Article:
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Beyond Resolutions – The Power Of Year-Round Reflection And Evaluation For Personal Growth

Written by: Gary Bennett, Executive Contributor

Executive Contributors at Brainz Magazine are handpicked and invited to contribute because of their knowledge and valuable insight within their area of expertise.

 
Executive Contributor Gary Bennett

With the onset of a new year, many people embark on the tradition of setting New Year's resolutions. These often involve ambitious, well-meaning goals such as losing weight, adopting healthier habits, or pursuing long-held aspirations. Whilst the idea of starting afresh personally in parallel with a new calendar year appears motivating and appealing, there's a growing perspective that the focus on resolutions might be better replaced by a continuous process of reflection and evaluation throughout the entire year. In this article, we will explore the limitations of New Year's resolutions and make a case for the enduring benefits of regularly reviewing, reflecting, and evaluating one's life and goals.

Woman is looking at multicolored notes about new year resolutions.

The limitations of new year's resolutions


Short-lived enthusiasm

The enthusiasm that accompanies the start of a new year can lead to the setting of overly ambitious resolutions. People may have a renewed desire to make the change they have been putting off, along with adopting the ‘New Year, new me’ catchphrase, however, this initial burst of motivation often fades quickly. A study by the University of Scranton reveals that a mere 8% of people actually achieve their New Year’s goals, with a significant number abandoning their resolutions by February. 


All or nothing mentality

Resolutions are often framed as strict, all-encompassing changes. This 'all or nothing' mentality can set individuals up for failure if they are unable to meet their own lofty expectations. The pressure to stick to resolutions can lead to feelings of guilt and discouragement.


Lack of specificity

Many resolutions are too vague such as “get in shape” or “eat healthier,” but, without SMART (specific, measurable, achievable, realistic and time-bound) targets, it can be challenging to track progress and stay motivated.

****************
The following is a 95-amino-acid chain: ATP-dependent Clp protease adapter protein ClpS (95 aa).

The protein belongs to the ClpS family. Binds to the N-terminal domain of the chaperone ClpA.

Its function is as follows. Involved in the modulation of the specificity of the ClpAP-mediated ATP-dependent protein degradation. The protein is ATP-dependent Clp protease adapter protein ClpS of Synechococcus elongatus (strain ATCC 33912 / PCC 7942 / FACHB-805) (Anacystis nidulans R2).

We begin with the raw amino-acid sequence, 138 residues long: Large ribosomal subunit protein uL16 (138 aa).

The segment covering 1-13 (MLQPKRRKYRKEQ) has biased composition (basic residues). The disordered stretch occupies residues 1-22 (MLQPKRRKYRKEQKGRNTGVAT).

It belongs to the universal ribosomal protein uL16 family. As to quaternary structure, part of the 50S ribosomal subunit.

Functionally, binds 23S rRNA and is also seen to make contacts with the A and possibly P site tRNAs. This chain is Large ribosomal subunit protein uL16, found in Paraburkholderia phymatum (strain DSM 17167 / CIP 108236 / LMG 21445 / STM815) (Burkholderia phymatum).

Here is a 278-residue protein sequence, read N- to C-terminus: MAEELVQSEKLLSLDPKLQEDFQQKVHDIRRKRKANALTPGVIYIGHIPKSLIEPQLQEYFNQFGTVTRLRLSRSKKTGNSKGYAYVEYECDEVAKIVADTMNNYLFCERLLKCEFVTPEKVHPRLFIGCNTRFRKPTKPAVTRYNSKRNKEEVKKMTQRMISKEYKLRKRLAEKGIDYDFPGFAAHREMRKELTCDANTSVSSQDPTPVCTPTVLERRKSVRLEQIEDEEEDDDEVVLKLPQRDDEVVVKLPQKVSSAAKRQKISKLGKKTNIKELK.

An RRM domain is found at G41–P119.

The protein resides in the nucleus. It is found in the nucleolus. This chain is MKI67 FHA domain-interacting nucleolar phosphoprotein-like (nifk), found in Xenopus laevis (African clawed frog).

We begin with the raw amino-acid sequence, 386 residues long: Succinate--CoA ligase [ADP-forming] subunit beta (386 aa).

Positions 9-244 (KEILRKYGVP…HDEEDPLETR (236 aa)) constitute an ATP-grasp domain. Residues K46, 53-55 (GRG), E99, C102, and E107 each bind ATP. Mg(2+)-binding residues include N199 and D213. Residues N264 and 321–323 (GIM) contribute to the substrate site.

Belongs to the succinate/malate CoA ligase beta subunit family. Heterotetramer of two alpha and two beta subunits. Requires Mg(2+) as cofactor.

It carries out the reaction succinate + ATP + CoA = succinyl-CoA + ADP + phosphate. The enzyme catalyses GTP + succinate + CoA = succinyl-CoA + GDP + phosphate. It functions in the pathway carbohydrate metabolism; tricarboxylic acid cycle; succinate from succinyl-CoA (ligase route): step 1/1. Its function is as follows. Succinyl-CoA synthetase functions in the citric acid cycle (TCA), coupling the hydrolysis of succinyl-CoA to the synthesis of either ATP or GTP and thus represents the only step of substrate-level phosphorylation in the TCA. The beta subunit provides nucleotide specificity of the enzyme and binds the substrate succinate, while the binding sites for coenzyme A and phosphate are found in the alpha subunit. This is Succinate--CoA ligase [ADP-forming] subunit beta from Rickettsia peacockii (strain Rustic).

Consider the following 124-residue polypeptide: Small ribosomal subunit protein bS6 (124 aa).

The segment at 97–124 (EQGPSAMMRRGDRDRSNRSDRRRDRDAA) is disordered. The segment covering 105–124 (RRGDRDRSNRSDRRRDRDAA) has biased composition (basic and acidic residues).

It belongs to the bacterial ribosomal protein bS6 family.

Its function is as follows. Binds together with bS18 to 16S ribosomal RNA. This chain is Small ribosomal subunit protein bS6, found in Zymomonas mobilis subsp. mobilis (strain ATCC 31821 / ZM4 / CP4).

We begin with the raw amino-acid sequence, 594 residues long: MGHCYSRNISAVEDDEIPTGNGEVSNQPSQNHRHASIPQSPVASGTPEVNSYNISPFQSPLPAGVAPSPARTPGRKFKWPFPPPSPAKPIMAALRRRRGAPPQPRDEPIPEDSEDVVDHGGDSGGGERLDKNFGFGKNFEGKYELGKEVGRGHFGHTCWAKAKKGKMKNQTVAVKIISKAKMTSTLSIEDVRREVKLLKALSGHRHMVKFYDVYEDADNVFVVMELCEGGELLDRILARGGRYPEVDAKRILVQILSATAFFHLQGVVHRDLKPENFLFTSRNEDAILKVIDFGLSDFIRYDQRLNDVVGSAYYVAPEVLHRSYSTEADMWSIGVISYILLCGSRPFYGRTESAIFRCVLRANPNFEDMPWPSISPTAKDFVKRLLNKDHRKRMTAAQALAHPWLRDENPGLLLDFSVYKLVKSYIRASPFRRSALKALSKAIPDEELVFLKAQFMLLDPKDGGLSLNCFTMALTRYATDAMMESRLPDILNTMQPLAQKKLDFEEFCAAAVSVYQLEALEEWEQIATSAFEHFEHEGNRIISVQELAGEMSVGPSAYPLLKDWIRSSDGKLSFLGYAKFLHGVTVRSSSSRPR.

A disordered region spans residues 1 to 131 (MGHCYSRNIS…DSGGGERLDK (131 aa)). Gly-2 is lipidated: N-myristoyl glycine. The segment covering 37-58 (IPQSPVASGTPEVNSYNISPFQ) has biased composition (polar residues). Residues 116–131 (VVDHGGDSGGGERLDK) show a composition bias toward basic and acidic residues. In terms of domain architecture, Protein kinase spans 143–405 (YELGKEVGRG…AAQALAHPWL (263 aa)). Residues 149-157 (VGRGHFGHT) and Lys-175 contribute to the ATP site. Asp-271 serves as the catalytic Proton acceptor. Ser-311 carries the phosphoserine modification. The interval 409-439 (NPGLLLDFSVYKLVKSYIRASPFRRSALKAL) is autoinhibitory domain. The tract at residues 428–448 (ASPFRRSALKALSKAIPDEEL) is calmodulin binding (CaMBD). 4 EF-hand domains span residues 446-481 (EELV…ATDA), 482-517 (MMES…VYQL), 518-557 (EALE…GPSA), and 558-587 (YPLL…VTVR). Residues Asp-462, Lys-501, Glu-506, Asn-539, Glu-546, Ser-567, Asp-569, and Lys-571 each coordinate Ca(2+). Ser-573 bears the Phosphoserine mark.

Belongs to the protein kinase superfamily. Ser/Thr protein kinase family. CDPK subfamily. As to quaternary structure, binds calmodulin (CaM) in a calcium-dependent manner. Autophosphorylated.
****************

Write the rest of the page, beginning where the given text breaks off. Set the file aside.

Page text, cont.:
External pressures

The cultural and social emphasis on New Year's resolutions can make individuals feel obligated to conform to specific goals. This external influence may not align with personal needs, values, or readiness for change.


Underestimating the willpower required

Resolutions often require a significant amount of willpower and self-discipline to stay on track let alone be achieved. Overlooking this can lead to setbacks and push people to abandon their resolutions completely.


The case for year-round reflection and evaluation


Flexibility and adaptability

Life is dynamic, and circumstances can change throughout the year. A rigid resolution made in January may not be suitable in June. Regular reflection allows individuals to adapt their goals to align with evolving priorities, challenges and opportunities.


Holistic growth

Year-round reflection enables individuals to consider various aspects of their lives, fostering a holistic approach to personal growth. It encourages self-awareness and a deeper understanding of one's values, strengths, and areas for improvement.


Continuous Learning

Setting and achieving goals is a process of continuous learning. Regularly evaluating progress allows individuals to learn from both successes and setbacks, making necessary adjustments and refining their approach over time. Psychologist Carol Dweck’s research at Stanford University highlights that a growth mindset, characterised by the belief that abilities and intelligence can be developed with time and effort, helps people attain long-term success.


Reduced burnout

The pressure to achieve resolutions within a specific timeframe can lead to burnout. A more sustainable approach involves setting realistic, incremental goals that can be adjusted as needed. Year-round reflection mitigates the risk of burnout by promoting steady progress.